[JM] How did AM Studios operate? 

MND: We met weekly for many years. I remember that because (my husband) Alphonse had a weekly basketball night, and I had an AM Studios night.

EWS: We often spent meetings sharing and critiquing each other’s work and arranging each other’s portfolios. We shared professional contacts, did joint mailings now and then, and bought ads together in trade books. Once we had an exhibit of our work at the Cambridge Multicultural Center. Our pieces were about the emotional issues we faced as mothers and freelance artists. Those issues can include guilt, frustration, impatience, and anger, even though they are underscored by the deepest love.

GL: The specific activities that were most helpful to me were the conversations we had about time management, the art business, making art, and publicity. Publicity is very difficult to do by yourself and it’s extremely helpful to have a group of people involved. Just knowing people and spreading your knowledge around always helps a career. It’s all about networking. the group made it possible for me to try things I would not have otherwise tried, and  Diane’s hospitality made it possible to offer workshops in locations I couldn’t otherwise afford. I’m very grateful to AM Studios.

JLL: I loved the meetings, with and without kids. It was incredible to have so many women, and always Toby, in one room talking about our work, sharing recent stuff, talking about the challenges of being an artist with young children. I found the portfolio prepping especially helpful. The advertising as a group was powerful. It made us a force to be reckoned with.  I still talk about how we would refer each other for jobs if a specific illustration assignment wasn’t the right fit. I remember sitting at a GAG event for art directors and buyers when a male colleague asked me why and how anyone would do that. Why would we share contacts, jobs, mailing lists with each other? Were we crazy? Little did he know that we empowered each other.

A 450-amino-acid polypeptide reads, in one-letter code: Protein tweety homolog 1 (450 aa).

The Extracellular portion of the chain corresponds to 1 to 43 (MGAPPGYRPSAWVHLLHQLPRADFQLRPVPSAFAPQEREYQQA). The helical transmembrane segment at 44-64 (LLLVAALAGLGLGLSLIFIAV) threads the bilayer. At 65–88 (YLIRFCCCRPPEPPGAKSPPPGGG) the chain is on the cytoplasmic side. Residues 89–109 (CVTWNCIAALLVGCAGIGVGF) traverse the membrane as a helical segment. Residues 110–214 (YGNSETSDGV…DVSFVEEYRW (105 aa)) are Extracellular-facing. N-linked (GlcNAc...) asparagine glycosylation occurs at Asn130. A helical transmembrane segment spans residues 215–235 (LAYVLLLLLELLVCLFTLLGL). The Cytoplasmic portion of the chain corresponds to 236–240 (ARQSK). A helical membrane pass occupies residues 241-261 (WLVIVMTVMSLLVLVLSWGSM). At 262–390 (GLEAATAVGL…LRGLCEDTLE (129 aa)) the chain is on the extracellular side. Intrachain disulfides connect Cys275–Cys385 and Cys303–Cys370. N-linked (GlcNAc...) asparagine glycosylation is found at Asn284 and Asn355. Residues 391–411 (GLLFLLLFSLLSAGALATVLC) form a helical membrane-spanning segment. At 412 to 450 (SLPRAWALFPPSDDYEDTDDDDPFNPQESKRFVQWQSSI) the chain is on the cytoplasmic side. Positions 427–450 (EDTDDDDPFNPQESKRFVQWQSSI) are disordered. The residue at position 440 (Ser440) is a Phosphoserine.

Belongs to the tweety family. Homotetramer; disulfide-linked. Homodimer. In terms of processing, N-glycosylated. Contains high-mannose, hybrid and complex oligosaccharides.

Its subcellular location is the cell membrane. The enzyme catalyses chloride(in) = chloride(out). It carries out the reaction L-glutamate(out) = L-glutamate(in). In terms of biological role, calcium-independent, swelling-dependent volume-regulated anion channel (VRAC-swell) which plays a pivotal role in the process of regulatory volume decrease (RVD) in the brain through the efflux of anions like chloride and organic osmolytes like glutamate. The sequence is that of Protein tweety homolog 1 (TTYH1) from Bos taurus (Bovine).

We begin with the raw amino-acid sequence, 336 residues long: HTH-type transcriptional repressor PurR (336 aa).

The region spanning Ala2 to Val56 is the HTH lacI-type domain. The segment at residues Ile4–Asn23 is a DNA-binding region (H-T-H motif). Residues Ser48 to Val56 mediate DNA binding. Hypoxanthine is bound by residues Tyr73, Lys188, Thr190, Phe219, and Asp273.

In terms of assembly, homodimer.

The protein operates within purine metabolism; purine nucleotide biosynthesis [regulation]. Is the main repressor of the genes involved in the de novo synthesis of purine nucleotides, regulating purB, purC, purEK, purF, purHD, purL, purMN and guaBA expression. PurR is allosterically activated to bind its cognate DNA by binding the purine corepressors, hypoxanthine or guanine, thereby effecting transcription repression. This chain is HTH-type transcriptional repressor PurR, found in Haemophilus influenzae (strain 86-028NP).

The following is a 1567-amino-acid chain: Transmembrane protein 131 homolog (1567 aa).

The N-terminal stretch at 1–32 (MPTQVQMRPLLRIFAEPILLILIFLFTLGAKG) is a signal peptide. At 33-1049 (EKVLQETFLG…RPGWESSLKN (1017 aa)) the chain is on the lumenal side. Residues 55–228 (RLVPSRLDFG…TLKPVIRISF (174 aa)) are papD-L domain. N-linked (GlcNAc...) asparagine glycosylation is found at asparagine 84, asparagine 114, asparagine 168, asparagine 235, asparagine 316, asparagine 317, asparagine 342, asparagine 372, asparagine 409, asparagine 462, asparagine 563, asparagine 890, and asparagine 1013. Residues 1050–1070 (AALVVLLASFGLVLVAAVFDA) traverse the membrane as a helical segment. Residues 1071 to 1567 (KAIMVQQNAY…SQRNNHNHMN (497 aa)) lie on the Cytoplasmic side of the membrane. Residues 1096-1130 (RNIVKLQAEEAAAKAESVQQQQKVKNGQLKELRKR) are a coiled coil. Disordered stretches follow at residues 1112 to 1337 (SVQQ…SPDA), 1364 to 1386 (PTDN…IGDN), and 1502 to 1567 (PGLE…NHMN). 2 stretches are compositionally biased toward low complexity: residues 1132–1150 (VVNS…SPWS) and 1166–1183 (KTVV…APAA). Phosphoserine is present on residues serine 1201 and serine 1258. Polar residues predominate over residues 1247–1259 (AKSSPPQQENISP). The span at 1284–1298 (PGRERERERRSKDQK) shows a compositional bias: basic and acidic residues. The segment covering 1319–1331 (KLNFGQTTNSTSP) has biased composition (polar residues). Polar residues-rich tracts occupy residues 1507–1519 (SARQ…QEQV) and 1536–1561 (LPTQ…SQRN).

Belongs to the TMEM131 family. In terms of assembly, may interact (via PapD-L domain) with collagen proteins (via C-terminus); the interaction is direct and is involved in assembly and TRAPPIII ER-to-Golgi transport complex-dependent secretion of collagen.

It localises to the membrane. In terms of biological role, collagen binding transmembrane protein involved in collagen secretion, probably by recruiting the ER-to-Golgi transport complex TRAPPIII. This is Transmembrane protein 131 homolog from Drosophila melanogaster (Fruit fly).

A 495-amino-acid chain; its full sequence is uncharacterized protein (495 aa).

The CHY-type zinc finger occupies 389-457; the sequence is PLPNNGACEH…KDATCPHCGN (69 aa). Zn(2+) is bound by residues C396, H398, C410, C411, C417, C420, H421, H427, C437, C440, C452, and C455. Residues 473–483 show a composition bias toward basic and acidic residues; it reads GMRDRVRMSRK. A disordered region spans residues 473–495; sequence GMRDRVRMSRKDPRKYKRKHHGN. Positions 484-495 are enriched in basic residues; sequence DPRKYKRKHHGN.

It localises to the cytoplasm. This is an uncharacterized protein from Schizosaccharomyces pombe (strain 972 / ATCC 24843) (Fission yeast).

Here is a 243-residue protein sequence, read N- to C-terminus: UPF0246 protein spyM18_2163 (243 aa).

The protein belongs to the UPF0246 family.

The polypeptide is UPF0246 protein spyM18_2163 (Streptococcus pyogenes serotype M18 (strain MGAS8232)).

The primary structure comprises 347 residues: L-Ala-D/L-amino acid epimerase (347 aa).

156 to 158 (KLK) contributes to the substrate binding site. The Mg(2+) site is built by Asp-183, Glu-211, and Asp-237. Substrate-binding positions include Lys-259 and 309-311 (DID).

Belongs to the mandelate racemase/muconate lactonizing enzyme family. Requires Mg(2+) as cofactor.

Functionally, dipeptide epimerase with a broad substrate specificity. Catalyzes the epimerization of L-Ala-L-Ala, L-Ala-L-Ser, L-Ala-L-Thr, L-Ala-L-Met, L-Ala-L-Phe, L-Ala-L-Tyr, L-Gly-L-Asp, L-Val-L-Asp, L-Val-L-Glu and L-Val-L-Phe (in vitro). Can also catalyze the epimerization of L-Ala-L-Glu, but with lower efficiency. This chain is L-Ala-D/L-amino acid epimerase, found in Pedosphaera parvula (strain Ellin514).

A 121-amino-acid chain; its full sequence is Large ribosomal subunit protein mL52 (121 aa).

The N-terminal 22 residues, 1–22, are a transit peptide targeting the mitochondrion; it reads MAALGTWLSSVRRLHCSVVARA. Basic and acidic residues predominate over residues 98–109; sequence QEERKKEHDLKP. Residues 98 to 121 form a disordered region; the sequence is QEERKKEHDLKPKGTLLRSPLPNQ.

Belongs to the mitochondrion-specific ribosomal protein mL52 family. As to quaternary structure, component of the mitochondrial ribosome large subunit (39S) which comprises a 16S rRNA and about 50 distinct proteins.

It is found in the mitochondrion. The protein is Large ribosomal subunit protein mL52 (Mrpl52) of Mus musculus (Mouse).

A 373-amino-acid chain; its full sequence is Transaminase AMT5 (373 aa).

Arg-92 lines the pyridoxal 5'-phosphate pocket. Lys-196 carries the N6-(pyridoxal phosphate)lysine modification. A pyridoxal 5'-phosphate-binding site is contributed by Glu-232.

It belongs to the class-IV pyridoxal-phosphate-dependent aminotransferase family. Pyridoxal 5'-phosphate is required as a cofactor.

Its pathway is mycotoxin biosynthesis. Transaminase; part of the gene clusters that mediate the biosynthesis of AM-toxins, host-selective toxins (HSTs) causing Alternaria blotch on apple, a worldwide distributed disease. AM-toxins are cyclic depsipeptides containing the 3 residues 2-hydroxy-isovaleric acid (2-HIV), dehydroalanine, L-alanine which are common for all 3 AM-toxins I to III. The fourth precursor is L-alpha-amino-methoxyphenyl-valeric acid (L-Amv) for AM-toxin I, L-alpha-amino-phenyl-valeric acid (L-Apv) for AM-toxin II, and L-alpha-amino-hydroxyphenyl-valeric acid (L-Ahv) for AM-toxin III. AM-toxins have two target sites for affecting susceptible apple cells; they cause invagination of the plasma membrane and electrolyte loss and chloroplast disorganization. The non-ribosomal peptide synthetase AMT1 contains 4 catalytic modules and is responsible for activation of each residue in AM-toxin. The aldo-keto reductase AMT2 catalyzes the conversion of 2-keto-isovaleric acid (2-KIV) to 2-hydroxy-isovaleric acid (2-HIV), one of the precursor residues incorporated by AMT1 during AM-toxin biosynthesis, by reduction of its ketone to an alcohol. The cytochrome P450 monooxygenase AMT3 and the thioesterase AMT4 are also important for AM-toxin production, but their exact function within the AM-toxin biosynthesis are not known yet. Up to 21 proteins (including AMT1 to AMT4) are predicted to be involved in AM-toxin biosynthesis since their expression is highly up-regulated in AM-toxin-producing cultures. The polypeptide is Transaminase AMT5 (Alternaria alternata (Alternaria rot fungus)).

MC: The field was very competitive, and male-dominated–a zero-sum game: if you won an assignment, I lost.

MND: We really looked at it from a very different perspective. Our cooperation made us more competitive.

KV: We focused on business, such as sharing information about vendors for promo cards and scans, etc. We researched and shared our contact lists. I remember several of us working many days on the computer at our house one summer typing in all the data and then turning it into mailing labels. We shared our experiences with various publications and referred each other to art directors when we couldn’t do the job or weren’t the right person. We put together a group portfolio and took part in the See Party (trade show) as AM Studios. It was a way of consolidating our energy and getting the work seen by more art directors or agencies. We were in a way our own agency.

MC: Marketing was always a challenge for me. It was very expensive and very difficult to learn how to go about it. Pooling our knowledge, updating and sharing mailing lists, and buying shared promotional pages in trade publications was a great help. The creation of the AM Studios name and logo was a great idea. It was also very enlightening to visit each other’s studios and learn about each other’s particular media and art-making process.

SW: I earned a lot from the group about promoting my business. I remember doing the Boston See Party (trade show) together as a group and that was fun. I enjoyed working with some of the members on projects for clients and always appreciated the referrals.

MND: I remember sharing my super simple bookkeeping system–and being surprised that others found it helpful. The peer critiques were fabulous–they improved my illustration, and I learned how to give clear, constructive, and tactful critiques.